National Museum of the Pacific War

In the morning of December 7, 1941, hundreds of Japanese bombers and fighter planes launched a surprise attack on the American naval base at Pearl Harbor, Hawaii. Beyond the thousands of lives lost and the ships damaged or destroyed, the attack forced the United States to be a major player in World War II. For the next four years, American forces fought the Japanese on land and in the air and sea throughout the Pacific Ocean. Discover the main events of Pacific War, and the sacrifices and heroism of its combatants, at the National Museum of the Pacific War in Fredericksburg.

The National Museum of the Pacific War has one of the most comprehensive collections of equipment and memorabilia dedicated to the Pacific Theater in the country. Interactive exhibits, state-of-the-art media, unique artifacts, and vintage warplanes and ships are on display indoors and outdoors at the museum’s six-acre complex in downtown Fredericksburg.

Why Fredericksburg? It is the hometown of Fleet Admiral Chester Nimitz, who oversaw the Allied war effort in the Pacific from the dark days after the Attack on Pearl Harbor to the war’s end in September 1945. In fact, the museum’s original building was once the Nimitz Steamboat Hotel, an inn owned and operated by the admiral’s grandfather in the late 19th century. Today, it houses the Admiral Nimitz Museum, home to a wide variety of exhibits that tell the story of Nimitz’s life, career, and accomplishments.

Yet the Admiral Nimitz Museum isn’t the only attraction at the National Museum of the Pacific War. Head to the George H.W. Bush Gallery, housed within a state-of-the-art exhibit hall, to learn about the causes, significant events, and lasting impacts of the Pacific War. Watch the media-rich presentations and meaningful veteran testimonials, marvel at the displays of authentic military uniforms, and discover the experiences of the brave soldiers, sailors, and pilots as they fought from island to island. The gallery also includes a HA-19 two-man Japanese sub that participated in the attack on Pearl Harbor.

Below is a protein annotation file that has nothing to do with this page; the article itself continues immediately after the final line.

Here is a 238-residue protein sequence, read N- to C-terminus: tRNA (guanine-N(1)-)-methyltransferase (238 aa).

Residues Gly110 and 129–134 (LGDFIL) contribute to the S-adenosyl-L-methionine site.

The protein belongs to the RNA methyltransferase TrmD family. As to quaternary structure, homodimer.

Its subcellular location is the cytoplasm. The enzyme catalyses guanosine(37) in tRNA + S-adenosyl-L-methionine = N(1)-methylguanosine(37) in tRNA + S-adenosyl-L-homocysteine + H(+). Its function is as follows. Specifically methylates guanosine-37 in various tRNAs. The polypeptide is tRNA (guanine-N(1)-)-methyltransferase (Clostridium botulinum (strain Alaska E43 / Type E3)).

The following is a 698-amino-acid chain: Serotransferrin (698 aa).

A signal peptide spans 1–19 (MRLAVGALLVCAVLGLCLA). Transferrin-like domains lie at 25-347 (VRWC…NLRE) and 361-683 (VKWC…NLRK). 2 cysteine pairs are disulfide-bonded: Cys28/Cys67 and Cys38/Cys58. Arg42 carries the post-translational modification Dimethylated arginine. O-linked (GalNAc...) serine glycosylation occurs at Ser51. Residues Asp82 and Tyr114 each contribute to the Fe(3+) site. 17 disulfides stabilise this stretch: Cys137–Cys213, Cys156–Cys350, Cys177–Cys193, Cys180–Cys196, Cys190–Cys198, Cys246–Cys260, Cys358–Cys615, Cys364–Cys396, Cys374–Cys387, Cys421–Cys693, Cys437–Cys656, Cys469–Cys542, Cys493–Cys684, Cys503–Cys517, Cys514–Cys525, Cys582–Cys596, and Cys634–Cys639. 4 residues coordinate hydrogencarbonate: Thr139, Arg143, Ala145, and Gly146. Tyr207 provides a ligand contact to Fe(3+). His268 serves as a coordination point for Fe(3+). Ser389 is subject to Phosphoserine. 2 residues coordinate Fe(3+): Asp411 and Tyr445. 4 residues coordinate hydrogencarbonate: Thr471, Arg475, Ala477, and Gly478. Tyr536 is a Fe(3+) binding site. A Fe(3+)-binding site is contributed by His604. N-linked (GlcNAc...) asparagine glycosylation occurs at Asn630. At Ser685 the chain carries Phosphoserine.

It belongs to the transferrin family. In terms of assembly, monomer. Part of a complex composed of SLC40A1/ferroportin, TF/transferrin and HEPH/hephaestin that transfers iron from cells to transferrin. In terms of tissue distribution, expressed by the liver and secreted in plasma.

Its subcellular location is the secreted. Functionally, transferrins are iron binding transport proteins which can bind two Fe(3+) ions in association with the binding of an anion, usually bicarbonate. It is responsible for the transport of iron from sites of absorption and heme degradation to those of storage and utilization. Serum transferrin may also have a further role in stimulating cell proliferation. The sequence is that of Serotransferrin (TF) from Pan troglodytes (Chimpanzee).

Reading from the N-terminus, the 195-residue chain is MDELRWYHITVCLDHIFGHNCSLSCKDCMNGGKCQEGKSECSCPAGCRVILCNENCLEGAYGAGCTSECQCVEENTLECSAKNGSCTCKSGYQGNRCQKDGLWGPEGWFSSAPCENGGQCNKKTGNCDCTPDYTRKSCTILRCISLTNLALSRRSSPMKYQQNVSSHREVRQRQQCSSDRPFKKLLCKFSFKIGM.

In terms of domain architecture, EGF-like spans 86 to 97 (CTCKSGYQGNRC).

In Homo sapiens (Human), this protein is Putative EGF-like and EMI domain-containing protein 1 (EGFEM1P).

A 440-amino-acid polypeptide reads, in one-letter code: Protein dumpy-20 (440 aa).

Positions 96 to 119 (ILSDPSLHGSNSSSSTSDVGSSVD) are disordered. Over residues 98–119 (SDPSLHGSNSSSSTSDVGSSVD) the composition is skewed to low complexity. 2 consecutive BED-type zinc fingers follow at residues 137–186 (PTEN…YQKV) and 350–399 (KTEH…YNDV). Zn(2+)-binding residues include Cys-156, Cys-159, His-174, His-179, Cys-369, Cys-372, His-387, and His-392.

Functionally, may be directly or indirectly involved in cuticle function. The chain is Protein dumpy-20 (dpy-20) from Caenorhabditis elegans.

While the George H.W. Bush Gallery offers a macro-look at the war, the Pacific War museum’s Plaza of Presidents and Memorial Courtyard provides some perspective on the individuals that served. Take a moment to explore the Plaza of Presidents and you’ll find stone and bronze memorials that outline the services of 10 U.S. Presidents, from Franklin D. Roosevelt to George H.W. Bush. Then stroll through the Memorial Courtyard and examine the plaques commemorating the individuals, units, and ships that served in the war. Finally, take a moment to reflect as you explore the tranquility of the Japanese Garden of Peace, which was built and donated by the people of Japan in the 1970’s.

All of this may sound like a lot to take in, but you’re not quite done yet. For a one-of-a-kind immersive experience, plot a course for the Pacific Combat Zone, a two-acre indoor/outdoor exhibit that is one of the most popular exhibits at the museum. Climb aboard a historic PT boat Tender as it prepares PT-309 for a mission, get an up-close look at a TBM Avenger (one of the most significant planes in the war), and examine an enormous to-scale map of the Pacific Theatre.

Don’t miss the living history demonstrations at the Pacific Combat Zone. Watch as a team of U.S. Forces attempt to capture a fortified Japanese position with landing craft, tanks, and flamethrowers. A showcase of the equipment, weapons, and tactics of the Pacific Theatre, this thrilling show brings history to life. Get your tickets today.

The National Museum of the Pacific War’s provides an unmatched look at the heroism, sacrifice, and events of the time while also honoring the memory of those who served. If you’re a fan of American history, you can’t miss a visit to this museum while you’re in Fredericksburg.

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